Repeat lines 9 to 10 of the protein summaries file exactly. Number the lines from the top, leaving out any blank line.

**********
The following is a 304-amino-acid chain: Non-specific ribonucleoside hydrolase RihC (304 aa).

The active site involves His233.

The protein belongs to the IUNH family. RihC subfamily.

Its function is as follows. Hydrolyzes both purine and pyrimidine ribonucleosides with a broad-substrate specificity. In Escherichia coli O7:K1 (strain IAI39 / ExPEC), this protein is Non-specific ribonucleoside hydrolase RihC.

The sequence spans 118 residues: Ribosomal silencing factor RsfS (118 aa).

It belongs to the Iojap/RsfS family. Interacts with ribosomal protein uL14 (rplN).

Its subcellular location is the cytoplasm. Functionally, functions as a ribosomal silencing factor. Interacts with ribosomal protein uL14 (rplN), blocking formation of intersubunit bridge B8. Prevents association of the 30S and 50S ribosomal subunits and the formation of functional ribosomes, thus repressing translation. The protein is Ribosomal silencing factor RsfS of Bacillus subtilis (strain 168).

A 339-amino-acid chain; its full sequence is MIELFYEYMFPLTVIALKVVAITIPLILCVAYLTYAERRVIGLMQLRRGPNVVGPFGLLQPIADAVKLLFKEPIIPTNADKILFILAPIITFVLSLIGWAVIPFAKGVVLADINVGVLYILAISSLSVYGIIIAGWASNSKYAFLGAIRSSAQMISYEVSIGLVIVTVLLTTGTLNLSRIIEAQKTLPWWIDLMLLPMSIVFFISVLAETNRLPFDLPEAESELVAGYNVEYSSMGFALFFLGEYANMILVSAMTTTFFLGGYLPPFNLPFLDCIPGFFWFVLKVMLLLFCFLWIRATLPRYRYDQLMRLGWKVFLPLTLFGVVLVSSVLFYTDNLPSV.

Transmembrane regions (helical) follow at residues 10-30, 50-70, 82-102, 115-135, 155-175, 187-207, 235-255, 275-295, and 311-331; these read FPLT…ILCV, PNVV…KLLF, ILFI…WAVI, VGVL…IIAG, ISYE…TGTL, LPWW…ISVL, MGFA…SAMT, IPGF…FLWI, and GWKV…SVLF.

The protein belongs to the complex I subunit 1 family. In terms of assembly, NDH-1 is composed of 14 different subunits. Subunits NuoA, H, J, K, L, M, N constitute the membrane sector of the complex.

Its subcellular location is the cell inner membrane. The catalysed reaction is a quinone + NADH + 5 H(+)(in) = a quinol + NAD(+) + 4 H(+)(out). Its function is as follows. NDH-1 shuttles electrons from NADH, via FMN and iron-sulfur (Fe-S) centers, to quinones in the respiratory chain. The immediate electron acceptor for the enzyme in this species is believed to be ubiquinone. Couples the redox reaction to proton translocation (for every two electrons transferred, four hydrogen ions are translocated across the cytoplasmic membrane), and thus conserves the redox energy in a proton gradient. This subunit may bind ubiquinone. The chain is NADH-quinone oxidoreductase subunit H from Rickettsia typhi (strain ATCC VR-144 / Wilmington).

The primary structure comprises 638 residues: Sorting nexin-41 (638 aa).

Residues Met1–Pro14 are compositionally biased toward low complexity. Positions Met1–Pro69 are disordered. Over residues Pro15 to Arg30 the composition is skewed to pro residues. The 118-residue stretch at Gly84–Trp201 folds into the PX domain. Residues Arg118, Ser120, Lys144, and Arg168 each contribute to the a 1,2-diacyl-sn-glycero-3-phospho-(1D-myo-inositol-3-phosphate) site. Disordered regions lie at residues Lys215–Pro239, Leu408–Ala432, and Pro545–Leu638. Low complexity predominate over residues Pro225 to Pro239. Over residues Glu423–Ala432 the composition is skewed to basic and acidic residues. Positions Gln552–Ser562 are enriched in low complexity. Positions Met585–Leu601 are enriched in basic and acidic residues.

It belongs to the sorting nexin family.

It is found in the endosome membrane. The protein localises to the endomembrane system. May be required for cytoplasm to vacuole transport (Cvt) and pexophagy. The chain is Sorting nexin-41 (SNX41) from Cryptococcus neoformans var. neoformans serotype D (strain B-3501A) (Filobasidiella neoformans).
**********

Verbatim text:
Transmembrane regions (helical) follow at residues 10-30, 50-70, 82-102, 115-135, 155-175, 187-207, 235-255, 275-295, and 311-331; these read FPLT…ILCV, PNVV…KLLF, ILFI…WAVI, VGVL…IIAG, ISYE…TGTL, LPWW…ISVL, MGFA…SAMT, IPGF…FLWI, and GWKV…SVLF.

The protein belongs to the complex I subunit 1 family. In terms of assembly, NDH-1 is composed of 14 different subunits. Subunits NuoA, H, J, K, L, M, N constitute the membrane sector of the complex.